Engineering is a fascinating subject; presenting opportunities to travel to anywhere on the planet and, ultimately, being able to study the influence of culture on the development of technology. I spent this summer travelling across Thailand – a diverse and (in some places) underdeveloped nation living through a tourism boom. Where tourism prospers, engineering is there to create the infrastructure necessary to cope with the sudden increase in urban movement. Having just graduated as an engineer, I suddenly realised the knowledge I have learned at university has completely altered the way I view the world. Every bridge, building, factory and railway has changed.
Arriving into Bangkok’s Suvarnabhumi airport it was evident that the tourism industry is putting massive strains on this impressive facility. To keep up with the demand, the Thai government must continue to reinvest in innovative solutions to these problems. Aeronautical engineering is fascinating to me as it is a well-established and mature sector that is in desperate need of engineers – especially with the ever increasing easy of travel.
With the initial intention of attending engineering symposiums, I quickly realised that a real life, practical experience was far superior. This would allow me to experience the city as it was designed – on foot and by Tuk Tuk. Visiting museums such as the Bangkok National Science Museum was interesting to see exhibitions outlining the history of Thailand’s traditional technologies; from pottery to metallurgy. Other Thai marvels included the impressive scale of temples and shrines to buddha. These cavernous spaces were only made possible through collective effort and a determination by ancient engineers who dreamed big! But these would not have been possible without funding from the kings that ruled at the time. This runs parallel to the current day; where the Thai government must choose which areas of this nation to re-invest in – a crucial decision if they wish to keep up with this tourism explosion.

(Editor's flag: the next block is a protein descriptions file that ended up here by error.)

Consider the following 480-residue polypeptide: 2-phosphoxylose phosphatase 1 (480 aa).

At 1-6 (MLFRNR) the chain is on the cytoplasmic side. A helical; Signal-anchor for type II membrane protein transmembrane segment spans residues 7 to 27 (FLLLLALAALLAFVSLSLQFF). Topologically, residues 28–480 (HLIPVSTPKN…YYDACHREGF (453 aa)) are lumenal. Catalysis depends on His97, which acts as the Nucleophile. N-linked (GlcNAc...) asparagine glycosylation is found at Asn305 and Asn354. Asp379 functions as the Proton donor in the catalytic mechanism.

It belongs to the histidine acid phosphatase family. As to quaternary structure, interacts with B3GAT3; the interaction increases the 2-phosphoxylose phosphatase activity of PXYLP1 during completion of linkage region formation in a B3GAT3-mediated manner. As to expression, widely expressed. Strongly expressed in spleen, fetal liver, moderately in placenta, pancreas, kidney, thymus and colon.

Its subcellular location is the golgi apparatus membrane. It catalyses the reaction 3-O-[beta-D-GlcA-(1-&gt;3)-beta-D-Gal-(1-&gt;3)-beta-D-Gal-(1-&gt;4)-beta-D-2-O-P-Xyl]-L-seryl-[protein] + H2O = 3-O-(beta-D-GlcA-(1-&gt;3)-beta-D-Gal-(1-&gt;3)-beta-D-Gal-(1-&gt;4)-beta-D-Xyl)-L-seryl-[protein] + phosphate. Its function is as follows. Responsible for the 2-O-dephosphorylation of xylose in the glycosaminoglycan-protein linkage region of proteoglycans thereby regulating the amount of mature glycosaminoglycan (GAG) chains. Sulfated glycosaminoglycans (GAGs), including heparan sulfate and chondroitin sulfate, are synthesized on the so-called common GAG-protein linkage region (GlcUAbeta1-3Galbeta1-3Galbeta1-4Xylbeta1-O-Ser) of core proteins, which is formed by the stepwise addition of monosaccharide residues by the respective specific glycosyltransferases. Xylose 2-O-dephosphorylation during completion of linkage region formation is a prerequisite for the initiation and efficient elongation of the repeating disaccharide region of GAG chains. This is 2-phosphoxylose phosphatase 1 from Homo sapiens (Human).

Travelling abroad, my aim was to expose my knowledge to a practical environment and (hopefully) find interest in a sector that I can invest my future into. This trip has certainly opened my mind and has given me many ideas to play about with. Leaving University behind is a daunting task but by combining the knowledge learned with a bit of imagination it is now evident that, regardless of the scale, location or time, it is possible to create true engineering marvels for the world to enjoy. I think this trip was eye opening and I would like to thank the Principal’s Go Abroad Fund for helping me achieve what I set out to do.